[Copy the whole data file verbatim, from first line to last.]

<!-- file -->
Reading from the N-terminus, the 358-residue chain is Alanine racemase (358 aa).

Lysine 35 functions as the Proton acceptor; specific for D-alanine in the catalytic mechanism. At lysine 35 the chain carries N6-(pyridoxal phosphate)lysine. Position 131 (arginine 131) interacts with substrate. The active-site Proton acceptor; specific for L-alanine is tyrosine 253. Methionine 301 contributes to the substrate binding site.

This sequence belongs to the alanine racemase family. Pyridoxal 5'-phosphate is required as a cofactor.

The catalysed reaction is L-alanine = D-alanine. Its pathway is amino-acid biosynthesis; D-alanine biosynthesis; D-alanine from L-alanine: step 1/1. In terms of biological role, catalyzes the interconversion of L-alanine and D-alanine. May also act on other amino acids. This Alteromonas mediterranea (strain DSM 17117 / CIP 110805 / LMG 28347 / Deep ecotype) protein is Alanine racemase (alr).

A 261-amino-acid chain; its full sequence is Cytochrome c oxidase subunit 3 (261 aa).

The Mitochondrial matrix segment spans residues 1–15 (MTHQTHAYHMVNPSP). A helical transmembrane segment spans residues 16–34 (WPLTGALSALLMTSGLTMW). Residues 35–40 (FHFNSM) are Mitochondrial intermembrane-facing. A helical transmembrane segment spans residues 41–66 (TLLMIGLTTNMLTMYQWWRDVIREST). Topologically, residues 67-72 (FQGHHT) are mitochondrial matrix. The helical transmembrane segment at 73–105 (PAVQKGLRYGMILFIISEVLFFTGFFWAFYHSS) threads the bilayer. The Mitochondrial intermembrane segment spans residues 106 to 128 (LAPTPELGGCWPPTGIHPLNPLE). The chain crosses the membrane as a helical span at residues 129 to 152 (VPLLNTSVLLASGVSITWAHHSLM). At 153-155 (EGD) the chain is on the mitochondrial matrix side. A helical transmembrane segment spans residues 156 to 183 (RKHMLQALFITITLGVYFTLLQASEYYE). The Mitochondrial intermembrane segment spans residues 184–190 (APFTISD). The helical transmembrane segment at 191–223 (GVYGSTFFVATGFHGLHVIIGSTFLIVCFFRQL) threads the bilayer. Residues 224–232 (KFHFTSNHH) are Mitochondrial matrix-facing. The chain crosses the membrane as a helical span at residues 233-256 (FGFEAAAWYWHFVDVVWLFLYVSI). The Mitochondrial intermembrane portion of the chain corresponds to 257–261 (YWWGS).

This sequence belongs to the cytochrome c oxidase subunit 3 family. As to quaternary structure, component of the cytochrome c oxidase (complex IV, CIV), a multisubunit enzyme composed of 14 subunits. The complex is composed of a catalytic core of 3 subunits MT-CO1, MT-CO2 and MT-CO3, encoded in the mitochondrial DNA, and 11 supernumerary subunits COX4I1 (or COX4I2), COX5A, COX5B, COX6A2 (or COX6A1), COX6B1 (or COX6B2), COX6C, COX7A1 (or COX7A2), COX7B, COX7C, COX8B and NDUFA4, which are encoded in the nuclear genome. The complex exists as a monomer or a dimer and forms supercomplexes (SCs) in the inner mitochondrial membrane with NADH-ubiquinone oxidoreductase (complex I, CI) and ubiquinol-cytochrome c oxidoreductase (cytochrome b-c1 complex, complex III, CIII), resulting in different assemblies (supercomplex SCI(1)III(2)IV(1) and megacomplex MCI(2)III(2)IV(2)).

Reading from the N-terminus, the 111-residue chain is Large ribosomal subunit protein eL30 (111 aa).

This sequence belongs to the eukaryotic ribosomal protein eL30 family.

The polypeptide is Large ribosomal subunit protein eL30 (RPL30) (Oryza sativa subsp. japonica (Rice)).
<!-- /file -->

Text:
Reading from the N-terminus, the 358-residue chain is Alanine racemase (358 aa).

Lysine 35 functions as the Proton acceptor; specific for D-alanine in the catalytic mechanism. At lysine 35 the chain carries N6-(pyridoxal phosphate)lysine. Position 131 (arginine 131) interacts with substrate. The active-site Proton acceptor; specific for L-alanine is tyrosine 253. Methionine 301 contributes to the substrate binding site.

This sequence belongs to the alanine racemase family. Pyridoxal 5'-phosphate is required as a cofactor.

The catalysed reaction is L-alanine = D-alanine. Its pathway is amino-acid biosynthesis; D-alanine biosynthesis; D-alanine from L-alanine: step 1/1. In terms of biological role, catalyzes the interconversion of L-alanine and D-alanine. May also act on other amino acids. This Alteromonas mediterranea (strain DSM 17117 / CIP 110805 / LMG 28347 / Deep ecotype) protein is Alanine racemase (alr).

A 261-amino-acid chain; its full sequence is Cytochrome c oxidase subunit 3 (261 aa).

The Mitochondrial matrix segment spans residues 1–15 (MTHQTHAYHMVNPSP). A helical transmembrane segment spans residues 16–34 (WPLTGALSALLMTSGLTMW). Residues 35–40 (FHFNSM) are Mitochondrial intermembrane-facing. A helical transmembrane segment spans residues 41–66 (TLLMIGLTTNMLTMYQWWRDVIREST). Topologically, residues 67-72 (FQGHHT) are mitochondrial matrix. The helical transmembrane segment at 73–105 (PAVQKGLRYGMILFIISEVLFFTGFFWAFYHSS) threads the bilayer. The Mitochondrial intermembrane segment spans residues 106 to 128 (LAPTPELGGCWPPTGIHPLNPLE). The chain crosses the membrane as a helical span at residues 129 to 152 (VPLLNTSVLLASGVSITWAHHSLM). At 153-155 (EGD) the chain is on the mitochondrial matrix side. A helical transmembrane segment spans residues 156 to 183 (RKHMLQALFITITLGVYFTLLQASEYYE). The Mitochondrial intermembrane segment spans residues 184–190 (APFTISD). The helical transmembrane segment at 191–223 (GVYGSTFFVATGFHGLHVIIGSTFLIVCFFRQL) threads the bilayer. Residues 224–232 (KFHFTSNHH) are Mitochondrial matrix-facing. The chain crosses the membrane as a helical span at residues 233-256 (FGFEAAAWYWHFVDVVWLFLYVSI). The Mitochondrial intermembrane portion of the chain corresponds to 257–261 (YWWGS).

This sequence belongs to the cytochrome c oxidase subunit 3 family. As to quaternary structure, component of the cytochrome c oxidase (complex IV, CIV), a multisubunit enzyme composed of 14 subunits. The complex is composed of a catalytic core of 3 subunits MT-CO1, MT-CO2 and MT-CO3, encoded in the mitochondrial DNA, and 11 supernumerary subunits COX4I1 (or COX4I2), COX5A, COX5B, COX6A2 (or COX6A1), COX6B1 (or COX6B2), COX6C, COX7A1 (or COX7A2), COX7B, COX7C, COX8B and NDUFA4, which are encoded in the nuclear genome. The complex exists as a monomer or a dimer and forms supercomplexes (SCs) in the inner mitochondrial membrane with NADH-ubiquinone oxidoreductase (complex I, CI) and ubiquinol-cytochrome c oxidoreductase (cytochrome b-c1 complex, complex III, CIII), resulting in different assemblies (supercomplex SCI(1)III(2)IV(1) and megacomplex MCI(2)III(2)IV(2)).

Reading from the N-terminus, the 111-residue chain is Large ribosomal subunit protein eL30 (111 aa).

This sequence belongs to the eukaryotic ribosomal protein eL30 family.

The polypeptide is Large ribosomal subunit protein eL30 (RPL30) (Oryza sativa subsp. japonica (Rice)).